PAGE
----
The ASX 200 finished 0.7 per cent lower at 6,010 points, after falling back below the 6,000 level during the session
The Australian share market has closed in the red after initially opening higher, with healthcare and utilities stocks dragging.
The ASX 200 finished 0.7 per cent or 42 points lower at 6,010 points, after falling back below the 6,000 level during the session.
The major miners and bank stocks weighed on the market, including BHP (-0.6 per cent), Rio Tinto (-1.4 per cent), ANZ (-0.9 per cent) and Westpac (-1 per cent).
Healthcare stocks including CSL (-2.1 per cent), Avita Therapeutics (-5.1 per cent) and Fisher & Paykel Healthcare (-3.3 per cent) lost ground.
Technology stocks Zip Co (-9.6 per cent), Afterpay (-1.1 per cent) and Altium (-1.3 per cent) also finished the session weaker.
On the flipside, the best performers among the top 200 were Whitehaven Coal (+6.4 per cent), McMillan Shakespeare (+4.4 per cent) and Cooper Energy (+6.3 per cent).
The Australian dollar fell to around 69.9 US cents by 4:55pm AEST, after Bureau of Statistics figures showed the unemployment rate had increased to 7.4 per cent in June.
US stocks ended higher after promising early data for a potential COVID-19 vaccine and a strong quarterly report from Goldman Sachs.
Goldman Sachs rose 1.4 per cent after it said its trading revenue doubled in the second quarter, driven by big swings in stock and bond markets since March.
Moderna rallied 6.9 per cent after a small-scale study showed its experimental COVID-19 vaccine produced high levels of virus-killing antibodies.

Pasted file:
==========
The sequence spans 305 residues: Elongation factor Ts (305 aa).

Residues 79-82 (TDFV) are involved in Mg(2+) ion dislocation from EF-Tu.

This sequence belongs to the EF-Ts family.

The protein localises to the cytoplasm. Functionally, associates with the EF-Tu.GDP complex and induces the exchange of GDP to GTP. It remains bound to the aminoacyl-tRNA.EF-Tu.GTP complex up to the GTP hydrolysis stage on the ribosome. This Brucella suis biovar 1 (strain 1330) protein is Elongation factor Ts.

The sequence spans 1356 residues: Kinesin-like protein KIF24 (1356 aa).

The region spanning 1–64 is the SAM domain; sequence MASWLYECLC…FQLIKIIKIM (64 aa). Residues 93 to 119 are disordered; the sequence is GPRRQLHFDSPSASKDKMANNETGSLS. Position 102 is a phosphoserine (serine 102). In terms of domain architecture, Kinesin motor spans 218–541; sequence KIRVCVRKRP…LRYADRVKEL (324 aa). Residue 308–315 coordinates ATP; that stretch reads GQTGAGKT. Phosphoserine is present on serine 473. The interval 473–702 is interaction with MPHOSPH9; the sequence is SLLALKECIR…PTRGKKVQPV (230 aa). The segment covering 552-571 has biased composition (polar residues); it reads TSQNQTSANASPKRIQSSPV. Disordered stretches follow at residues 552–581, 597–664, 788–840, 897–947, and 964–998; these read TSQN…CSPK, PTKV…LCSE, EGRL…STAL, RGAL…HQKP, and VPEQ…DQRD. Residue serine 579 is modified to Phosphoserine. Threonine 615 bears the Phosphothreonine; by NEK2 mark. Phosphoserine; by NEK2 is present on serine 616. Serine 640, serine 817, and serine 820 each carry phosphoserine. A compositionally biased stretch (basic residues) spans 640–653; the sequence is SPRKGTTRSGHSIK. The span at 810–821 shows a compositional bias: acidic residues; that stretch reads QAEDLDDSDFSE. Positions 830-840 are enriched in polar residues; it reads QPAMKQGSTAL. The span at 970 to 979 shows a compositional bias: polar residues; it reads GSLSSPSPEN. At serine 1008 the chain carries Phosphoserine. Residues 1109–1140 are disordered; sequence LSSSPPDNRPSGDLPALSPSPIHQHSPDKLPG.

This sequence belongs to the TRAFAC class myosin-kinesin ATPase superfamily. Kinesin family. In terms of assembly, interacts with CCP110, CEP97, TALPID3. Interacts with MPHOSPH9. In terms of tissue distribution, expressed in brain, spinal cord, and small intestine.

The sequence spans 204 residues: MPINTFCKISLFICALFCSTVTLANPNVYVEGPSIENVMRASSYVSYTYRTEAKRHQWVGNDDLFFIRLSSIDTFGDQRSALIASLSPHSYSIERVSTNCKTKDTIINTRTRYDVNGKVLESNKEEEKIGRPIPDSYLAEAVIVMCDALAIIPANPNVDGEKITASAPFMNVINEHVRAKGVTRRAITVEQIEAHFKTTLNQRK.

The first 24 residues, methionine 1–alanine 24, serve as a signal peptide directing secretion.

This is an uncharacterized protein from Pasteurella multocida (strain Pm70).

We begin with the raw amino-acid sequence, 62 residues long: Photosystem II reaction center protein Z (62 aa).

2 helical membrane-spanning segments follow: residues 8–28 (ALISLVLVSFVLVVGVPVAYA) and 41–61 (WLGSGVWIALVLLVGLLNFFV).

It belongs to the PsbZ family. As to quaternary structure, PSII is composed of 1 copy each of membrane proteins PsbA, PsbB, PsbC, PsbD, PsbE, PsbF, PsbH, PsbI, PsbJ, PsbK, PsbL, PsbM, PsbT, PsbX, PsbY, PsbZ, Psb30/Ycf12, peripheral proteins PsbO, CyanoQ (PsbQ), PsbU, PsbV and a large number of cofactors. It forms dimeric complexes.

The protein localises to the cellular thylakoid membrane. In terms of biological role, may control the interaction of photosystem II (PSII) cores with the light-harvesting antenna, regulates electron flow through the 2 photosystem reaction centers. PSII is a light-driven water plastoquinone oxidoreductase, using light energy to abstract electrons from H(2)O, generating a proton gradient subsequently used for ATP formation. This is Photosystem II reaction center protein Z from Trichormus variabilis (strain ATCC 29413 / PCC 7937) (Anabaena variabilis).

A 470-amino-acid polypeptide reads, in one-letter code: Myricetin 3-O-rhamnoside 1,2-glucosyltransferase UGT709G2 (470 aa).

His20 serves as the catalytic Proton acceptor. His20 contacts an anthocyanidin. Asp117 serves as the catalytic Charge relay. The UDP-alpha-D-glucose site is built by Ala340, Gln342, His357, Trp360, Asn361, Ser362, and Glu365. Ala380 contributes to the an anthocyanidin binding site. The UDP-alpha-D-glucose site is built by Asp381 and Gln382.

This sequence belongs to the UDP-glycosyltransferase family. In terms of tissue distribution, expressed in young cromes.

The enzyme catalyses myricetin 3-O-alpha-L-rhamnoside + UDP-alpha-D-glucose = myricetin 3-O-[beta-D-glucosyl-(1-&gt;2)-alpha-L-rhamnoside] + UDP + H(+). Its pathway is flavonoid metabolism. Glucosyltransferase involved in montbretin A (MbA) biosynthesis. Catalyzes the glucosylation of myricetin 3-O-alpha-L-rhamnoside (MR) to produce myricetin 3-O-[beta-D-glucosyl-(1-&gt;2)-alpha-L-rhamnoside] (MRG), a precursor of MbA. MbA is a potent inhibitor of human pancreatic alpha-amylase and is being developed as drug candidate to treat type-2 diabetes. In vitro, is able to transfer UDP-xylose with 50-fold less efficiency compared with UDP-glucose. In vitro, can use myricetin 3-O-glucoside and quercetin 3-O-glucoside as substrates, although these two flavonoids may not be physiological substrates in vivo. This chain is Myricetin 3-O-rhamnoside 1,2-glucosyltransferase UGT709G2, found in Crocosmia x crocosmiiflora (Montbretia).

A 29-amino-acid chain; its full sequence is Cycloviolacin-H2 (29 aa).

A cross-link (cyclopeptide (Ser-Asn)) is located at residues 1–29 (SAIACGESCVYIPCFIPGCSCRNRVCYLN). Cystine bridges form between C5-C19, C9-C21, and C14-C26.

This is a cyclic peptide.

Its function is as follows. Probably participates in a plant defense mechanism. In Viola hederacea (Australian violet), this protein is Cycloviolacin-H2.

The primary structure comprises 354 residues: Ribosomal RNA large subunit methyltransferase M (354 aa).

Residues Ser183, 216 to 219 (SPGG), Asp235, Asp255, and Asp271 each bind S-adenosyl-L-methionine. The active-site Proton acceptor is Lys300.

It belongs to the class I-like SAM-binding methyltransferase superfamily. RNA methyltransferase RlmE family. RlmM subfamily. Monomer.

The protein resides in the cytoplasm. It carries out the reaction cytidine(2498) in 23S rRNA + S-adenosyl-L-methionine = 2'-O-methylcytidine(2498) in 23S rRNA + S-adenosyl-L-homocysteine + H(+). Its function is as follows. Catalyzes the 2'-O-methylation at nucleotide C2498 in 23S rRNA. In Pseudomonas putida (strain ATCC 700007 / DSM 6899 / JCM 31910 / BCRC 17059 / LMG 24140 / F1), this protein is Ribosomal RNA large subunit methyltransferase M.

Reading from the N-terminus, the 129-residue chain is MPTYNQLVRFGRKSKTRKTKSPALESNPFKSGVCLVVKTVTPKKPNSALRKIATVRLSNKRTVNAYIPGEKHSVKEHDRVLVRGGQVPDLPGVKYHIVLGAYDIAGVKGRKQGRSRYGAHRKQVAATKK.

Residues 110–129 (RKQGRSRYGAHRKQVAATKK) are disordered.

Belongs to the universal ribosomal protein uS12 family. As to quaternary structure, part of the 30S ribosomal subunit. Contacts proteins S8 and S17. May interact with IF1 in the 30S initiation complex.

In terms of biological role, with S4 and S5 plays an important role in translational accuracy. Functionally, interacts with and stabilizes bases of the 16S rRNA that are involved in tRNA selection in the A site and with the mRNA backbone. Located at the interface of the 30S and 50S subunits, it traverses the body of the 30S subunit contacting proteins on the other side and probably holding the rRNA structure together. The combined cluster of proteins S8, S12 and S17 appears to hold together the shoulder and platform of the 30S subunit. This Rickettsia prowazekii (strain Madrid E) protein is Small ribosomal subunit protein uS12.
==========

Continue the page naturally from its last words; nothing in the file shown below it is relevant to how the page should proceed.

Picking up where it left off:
NAB’s senior foreign exchange strategist, Rodrigo Catril, said there was more vaccine optimism out of the UK.
Travel and airline stocks also surged.
The Dow Jones Industrial Average rose 228 points, or 0.9 per cent to 26,870 and the S&P 500 index gained 0.9 per cent to 3,227.
The Nasdaq Composite climbed 0.6 per cent to 10,550, with rises capped by Amazon, Netflix and Microsoft, which slipped from their recent record highs.
Confidence was also boosted as the Federal Reserve’s Beige Book survey showed an increase in economic activity for US businesses in early July as states eased restrictions to contain the coronavirus pandemic.
However, Philadelphia Federal Reserve Bank President Patrick Harker told a webinar the US had failed to control the virus and there remained a high level of uncertainty over the impact on the US economy as infections continued to rise.
He predicted the US economy would shrink by 6 per cent in 2020, with real GDP growth slumping by one-fifth in the first half of the year, followed by growth of 13 per cent in the second half.
European stocks rose, with the FTSE 100 index putting on 1.8 per cent to 6,293, the DAX in Germany increasing 1.8 per cent to 12,931, and the CAC 40 in Paris adding 2 per cent to 5,109.
Brent crude oil rose 1.7 per cent to $US43.62 a barrel because of a sharp drop in US stockpiles.
Spot gold rose modestly overnight and steadied at $US1,811 an ounce.
US Secretary of State Mike Pompeo says the US will impose visa restrictions on Chinese firms such as Huawei, accusing them of facilitating human-rights abuses.
Mr Pompeo said telecommunications companies around the world were on notice that if they did business with Huawei, “they are doing business with human-rights abusers”.
The Secretary of State told a media conference the State Department would “impose visa restrictions on certain employees of Chinese technology companies like Huawei that provide material support to regimes engaging in human-rights violations and abuses globally”.
Earlier this week, the UK said Huawei equipment would be stripped from Britain’s 5G network by the end of 2027.
American Airlines is the latest carrier to warn staff about potential job losses as the coronavirus shuts down the global travel industry.
The airline is sending 25,000 notices of potential stand-downs to frontline workers, around one-fifth of its workforce.
It has also encouraged employees to take buyouts and early retirement packages so it can reduce the number of forced layoffs.
US airlines are not allowed to cut jobs or pay until the start of October under conditions imposed to qualify for $US25 billion in federal payroll support.
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